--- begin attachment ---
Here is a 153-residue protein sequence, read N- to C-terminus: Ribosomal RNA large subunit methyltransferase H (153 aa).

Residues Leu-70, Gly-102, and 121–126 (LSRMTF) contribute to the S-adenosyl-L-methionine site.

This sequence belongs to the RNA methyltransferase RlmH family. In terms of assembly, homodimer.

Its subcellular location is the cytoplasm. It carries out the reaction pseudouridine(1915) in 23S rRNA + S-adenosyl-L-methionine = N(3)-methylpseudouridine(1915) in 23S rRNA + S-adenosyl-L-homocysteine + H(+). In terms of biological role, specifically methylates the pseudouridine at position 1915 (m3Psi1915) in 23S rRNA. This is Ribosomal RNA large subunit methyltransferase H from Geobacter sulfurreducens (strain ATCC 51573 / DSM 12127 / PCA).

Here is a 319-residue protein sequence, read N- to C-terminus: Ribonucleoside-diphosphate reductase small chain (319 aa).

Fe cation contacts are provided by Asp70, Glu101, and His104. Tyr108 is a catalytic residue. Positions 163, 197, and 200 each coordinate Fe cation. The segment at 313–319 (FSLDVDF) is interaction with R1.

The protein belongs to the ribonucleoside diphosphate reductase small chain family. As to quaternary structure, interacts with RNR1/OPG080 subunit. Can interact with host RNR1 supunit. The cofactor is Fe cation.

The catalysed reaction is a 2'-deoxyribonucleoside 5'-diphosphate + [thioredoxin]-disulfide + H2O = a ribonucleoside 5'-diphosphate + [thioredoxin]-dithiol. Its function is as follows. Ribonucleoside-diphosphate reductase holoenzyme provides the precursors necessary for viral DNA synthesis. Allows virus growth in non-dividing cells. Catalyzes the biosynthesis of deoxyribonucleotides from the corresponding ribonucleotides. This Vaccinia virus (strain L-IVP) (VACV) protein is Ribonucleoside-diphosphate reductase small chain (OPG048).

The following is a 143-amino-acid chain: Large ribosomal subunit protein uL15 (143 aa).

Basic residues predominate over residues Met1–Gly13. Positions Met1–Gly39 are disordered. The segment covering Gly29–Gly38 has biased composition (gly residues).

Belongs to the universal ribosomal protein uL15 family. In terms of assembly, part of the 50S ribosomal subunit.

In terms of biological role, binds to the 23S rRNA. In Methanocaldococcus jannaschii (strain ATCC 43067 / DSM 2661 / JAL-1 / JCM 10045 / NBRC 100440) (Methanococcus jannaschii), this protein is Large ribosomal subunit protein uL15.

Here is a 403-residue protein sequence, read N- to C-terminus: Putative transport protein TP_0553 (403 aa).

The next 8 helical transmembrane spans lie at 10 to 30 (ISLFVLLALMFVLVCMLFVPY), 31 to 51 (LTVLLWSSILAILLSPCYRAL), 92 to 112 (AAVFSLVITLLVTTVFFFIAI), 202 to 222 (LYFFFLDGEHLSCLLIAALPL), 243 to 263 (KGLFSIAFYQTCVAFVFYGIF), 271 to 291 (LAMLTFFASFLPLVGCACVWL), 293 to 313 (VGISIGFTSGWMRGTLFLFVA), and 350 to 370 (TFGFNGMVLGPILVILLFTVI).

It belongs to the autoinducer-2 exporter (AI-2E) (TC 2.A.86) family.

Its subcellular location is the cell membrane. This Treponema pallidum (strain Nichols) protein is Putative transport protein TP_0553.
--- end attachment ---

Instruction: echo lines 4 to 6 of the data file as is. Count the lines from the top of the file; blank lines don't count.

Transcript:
Its subcellular location is the cytoplasm. It carries out the reaction pseudouridine(1915) in 23S rRNA + S-adenosyl-L-methionine = N(3)-methylpseudouridine(1915) in 23S rRNA + S-adenosyl-L-homocysteine + H(+). In terms of biological role, specifically methylates the pseudouridine at position 1915 (m3Psi1915) in 23S rRNA. This is Ribosomal RNA large subunit methyltransferase H from Geobacter sulfurreducens (strain ATCC 51573 / DSM 12127 / PCA).

Here is a 319-residue protein sequence, read N- to C-terminus: Ribonucleoside-diphosphate reductase small chain (319 aa).

Fe cation contacts are provided by Asp70, Glu101, and His104. Tyr108 is a catalytic residue. Positions 163, 197, and 200 each coordinate Fe cation. The segment at 313–319 (FSLDVDF) is interaction with R1.